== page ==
The company through its ‘Sanitol – A Million Clean Hands’ programme recently embarked on an initiative in which it has begun to place the Sanitol range of soaps, hand wash and hand sanitizer in at least 100 schools over the next six months, while also educating teachers and children on the far reaching benefits of a simple act of washing hands with soap and clean water.
Focus on the Less Privileged
Speaking during the flag off event for “A Million Clean Hands” campaign held at Dr Teslim Elias Model Primary School, Isale Eko, Lagos State, the company’s Managing Director, Mr. Ashish Misra, explained that personal hygiene and sanitation must be a focus for both Nigeria and Saponaria.
“People must know that washing hands with soap and water is the first line of defence against disease and illness”, he noted, adding that, ‘A Million Clean Hands’ will target schools in lower income communities so that the Sanitol product and message reaches the most vulnerable communities.
On what informed the idea for the choice of areas for the exercise, he said, “There are multiple types of areas like the high and low income areas. But our focus really is to go to areas which are slightly socially and economically underprivileged. “These are areas with problems of access to hygiene products and also needs education, which is why we would consistently, chose slightly low income areas, so that the impact is heightened as spread of diseases and infections are higher in areas like these.”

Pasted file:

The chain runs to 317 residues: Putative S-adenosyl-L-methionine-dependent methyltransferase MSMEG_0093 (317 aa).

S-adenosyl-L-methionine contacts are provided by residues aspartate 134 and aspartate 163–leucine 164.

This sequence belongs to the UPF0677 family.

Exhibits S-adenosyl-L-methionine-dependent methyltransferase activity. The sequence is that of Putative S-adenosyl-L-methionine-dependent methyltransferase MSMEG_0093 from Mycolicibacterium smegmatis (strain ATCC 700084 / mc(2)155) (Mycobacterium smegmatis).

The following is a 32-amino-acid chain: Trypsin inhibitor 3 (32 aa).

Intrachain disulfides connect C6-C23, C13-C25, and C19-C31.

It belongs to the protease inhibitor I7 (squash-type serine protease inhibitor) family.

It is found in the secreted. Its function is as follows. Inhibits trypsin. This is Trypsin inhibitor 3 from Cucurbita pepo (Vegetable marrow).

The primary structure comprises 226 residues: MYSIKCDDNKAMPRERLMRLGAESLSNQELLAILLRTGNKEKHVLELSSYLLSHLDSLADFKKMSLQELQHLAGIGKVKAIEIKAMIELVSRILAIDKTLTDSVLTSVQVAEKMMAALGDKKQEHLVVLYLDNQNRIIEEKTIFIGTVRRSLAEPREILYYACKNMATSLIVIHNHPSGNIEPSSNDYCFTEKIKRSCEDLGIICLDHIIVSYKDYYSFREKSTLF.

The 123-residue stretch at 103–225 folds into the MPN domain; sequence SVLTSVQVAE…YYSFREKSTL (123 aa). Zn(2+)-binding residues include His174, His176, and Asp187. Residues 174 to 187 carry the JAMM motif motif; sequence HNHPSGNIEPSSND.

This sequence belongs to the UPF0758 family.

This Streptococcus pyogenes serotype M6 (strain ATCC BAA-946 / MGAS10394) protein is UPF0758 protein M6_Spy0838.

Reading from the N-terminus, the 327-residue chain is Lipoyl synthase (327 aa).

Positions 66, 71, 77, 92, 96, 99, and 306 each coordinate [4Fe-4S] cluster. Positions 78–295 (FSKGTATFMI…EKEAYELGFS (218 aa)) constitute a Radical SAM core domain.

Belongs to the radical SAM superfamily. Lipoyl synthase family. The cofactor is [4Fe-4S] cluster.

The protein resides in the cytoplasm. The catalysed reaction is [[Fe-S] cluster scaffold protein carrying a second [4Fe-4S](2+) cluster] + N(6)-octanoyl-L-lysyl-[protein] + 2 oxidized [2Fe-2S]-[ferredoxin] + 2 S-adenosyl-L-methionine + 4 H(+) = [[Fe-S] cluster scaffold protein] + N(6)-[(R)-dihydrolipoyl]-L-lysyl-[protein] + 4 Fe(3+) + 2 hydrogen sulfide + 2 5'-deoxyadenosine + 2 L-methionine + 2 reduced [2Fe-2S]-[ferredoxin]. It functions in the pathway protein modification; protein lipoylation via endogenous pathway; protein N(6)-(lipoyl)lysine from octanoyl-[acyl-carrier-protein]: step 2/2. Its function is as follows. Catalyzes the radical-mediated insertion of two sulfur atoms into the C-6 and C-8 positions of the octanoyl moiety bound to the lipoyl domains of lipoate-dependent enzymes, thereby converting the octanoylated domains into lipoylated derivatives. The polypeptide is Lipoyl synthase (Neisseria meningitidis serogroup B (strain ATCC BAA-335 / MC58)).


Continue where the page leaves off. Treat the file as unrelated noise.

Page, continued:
“We want to focus on communities where the idea of hygiene and sanitation still has to take root. This is where the outbreak of disease is likely to happen because condition of living is terrible with still waters everywhere, which breed mosquitoes and infections; here people cook and relieve themselves at roughly the same place.”